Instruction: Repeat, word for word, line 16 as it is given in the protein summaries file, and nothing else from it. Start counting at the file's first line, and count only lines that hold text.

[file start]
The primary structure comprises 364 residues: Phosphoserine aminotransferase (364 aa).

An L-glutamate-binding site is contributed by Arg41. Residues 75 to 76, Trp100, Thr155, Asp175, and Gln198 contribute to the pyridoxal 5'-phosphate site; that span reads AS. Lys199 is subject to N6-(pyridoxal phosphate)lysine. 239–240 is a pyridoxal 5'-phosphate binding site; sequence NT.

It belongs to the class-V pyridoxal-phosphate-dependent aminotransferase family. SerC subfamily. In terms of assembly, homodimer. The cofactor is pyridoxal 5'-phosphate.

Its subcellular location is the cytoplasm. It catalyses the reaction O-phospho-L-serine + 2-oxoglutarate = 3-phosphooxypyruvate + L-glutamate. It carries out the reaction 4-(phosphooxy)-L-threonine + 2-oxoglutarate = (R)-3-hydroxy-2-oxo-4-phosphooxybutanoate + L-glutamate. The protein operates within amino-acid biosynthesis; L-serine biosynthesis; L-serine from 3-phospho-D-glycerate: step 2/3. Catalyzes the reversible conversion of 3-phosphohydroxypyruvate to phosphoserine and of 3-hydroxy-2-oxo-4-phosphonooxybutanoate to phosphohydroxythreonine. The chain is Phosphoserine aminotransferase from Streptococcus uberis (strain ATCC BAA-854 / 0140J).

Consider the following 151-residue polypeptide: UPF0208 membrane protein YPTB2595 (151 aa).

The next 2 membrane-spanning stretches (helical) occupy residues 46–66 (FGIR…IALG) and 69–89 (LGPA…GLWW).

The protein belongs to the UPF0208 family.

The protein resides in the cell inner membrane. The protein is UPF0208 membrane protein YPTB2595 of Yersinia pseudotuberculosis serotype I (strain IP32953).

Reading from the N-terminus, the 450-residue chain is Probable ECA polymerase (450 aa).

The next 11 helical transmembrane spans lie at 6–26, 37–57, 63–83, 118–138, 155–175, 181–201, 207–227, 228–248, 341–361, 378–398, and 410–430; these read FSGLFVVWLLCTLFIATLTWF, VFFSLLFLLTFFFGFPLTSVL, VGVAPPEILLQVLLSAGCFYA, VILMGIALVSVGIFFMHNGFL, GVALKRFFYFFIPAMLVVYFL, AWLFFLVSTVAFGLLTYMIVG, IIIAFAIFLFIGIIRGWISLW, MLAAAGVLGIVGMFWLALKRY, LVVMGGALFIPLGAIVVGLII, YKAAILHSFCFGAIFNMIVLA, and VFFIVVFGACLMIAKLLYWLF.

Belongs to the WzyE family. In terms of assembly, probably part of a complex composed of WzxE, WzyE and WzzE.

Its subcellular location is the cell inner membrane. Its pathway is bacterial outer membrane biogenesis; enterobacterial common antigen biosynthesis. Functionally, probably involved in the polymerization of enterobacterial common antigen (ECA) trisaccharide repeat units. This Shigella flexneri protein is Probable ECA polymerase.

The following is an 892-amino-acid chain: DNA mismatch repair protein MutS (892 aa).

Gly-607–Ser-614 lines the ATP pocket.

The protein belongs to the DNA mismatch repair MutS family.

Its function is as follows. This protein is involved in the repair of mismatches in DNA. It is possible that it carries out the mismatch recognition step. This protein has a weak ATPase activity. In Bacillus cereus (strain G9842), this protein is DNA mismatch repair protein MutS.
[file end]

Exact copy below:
Its function is as follows. This protein is involved in the repair of mismatches in DNA. It is possible that it carries out the mismatch recognition step. This protein has a weak ATPase activity. In Bacillus cereus (strain G9842), this protein is DNA mismatch repair protein MutS.